Kouryu didn't say anything, only narrowing his amethyst eyes. Yuezi had no business knowing that the Sanzo met with his young charge every day. It was their special time where the rest of the temple didn't exist and they could be as they always were. How dare that stupid Acolyte try to ruin it. The wood of the old broom creaked under his tight grip.

The Acolyte waved a dismissive hand as though to sweep away rubbish. His whole body was relaxed of any tension, as though he didn't consider the furious boy before him a threat. "It's because he's going to pick a successor soon. He doesn't need the stupid little river rat anymore."

That was it.

"Take that back!" Kouryu charged before he knew what he was doing, catching the grinning boy off-guard. He swung it hard, catching Yuezi in the jaw with the bristles of the broom and sending him reeling to the ground. Neither boy had ever been trained to fight having both been raised in the temple all their lives. Yet the years of hard labor had made Kouryu strong, much stronger than the monk-in-training.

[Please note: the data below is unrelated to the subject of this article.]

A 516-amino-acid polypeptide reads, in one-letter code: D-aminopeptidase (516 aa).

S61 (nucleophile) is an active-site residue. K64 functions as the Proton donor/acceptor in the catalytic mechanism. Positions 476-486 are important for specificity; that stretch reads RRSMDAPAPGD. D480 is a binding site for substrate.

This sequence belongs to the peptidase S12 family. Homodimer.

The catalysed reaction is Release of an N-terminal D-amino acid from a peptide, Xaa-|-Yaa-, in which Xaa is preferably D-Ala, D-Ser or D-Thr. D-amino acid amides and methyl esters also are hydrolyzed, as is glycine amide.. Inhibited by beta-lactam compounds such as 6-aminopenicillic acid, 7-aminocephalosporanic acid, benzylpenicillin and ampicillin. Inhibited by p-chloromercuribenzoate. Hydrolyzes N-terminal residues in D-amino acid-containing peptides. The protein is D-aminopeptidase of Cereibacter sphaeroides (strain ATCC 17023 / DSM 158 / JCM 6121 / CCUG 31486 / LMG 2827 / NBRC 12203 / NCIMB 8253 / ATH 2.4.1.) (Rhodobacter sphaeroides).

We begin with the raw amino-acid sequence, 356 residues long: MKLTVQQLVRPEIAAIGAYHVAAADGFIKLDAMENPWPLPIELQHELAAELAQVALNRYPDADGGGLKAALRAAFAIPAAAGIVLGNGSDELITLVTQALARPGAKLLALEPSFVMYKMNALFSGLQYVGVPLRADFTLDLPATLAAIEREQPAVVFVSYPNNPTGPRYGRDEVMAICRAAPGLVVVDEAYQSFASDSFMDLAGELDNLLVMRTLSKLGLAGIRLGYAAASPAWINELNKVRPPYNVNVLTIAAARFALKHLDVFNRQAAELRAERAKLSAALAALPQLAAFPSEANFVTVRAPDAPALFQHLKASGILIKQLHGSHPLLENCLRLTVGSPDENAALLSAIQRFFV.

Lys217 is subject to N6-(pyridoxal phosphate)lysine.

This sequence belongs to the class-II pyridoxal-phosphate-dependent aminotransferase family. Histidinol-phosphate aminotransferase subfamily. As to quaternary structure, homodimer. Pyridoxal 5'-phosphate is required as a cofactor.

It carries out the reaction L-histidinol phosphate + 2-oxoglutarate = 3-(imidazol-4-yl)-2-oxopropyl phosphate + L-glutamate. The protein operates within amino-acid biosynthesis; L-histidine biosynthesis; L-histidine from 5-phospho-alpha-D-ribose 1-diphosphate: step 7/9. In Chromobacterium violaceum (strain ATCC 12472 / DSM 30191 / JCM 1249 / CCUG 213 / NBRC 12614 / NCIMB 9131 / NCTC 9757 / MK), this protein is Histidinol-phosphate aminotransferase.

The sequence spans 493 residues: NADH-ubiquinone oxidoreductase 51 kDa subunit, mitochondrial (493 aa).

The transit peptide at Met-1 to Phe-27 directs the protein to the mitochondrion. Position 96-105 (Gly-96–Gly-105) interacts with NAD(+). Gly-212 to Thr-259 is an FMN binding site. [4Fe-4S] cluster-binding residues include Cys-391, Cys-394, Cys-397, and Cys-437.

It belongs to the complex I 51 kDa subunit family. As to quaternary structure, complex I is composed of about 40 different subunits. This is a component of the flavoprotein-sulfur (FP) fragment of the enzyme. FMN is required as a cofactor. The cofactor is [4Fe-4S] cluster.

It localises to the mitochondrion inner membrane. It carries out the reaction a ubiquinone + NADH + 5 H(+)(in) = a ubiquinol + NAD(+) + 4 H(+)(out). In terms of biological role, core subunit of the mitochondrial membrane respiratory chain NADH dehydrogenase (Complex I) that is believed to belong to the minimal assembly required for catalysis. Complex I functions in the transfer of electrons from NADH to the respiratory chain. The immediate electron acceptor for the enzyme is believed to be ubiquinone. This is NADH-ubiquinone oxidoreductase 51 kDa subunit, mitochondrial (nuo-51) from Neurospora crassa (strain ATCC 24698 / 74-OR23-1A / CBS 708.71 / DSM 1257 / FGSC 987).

Yuezi was not so easily intimidated by the demon-eyed stray. He leaped back, ignoring a blow to the stomach and knocking the boy to the ground. He had had enough of the arrogant Porter who thought he was good enough to serve their Master. This was no place for him and Yuezi would be the one to teach him that!

Using the broom pinned at his chest, Kouryu threw Yuezi off, switching their positions. Now he knelt on his stomach, laying into him with all he had. All the anger and rejection he'd felt building up came out in one large wave. Every pain he'd ever had he wanted to inflict on Yuezi and those other monks who thought they were better than he.

"Kouryu! Yuezi! Stop it at once!"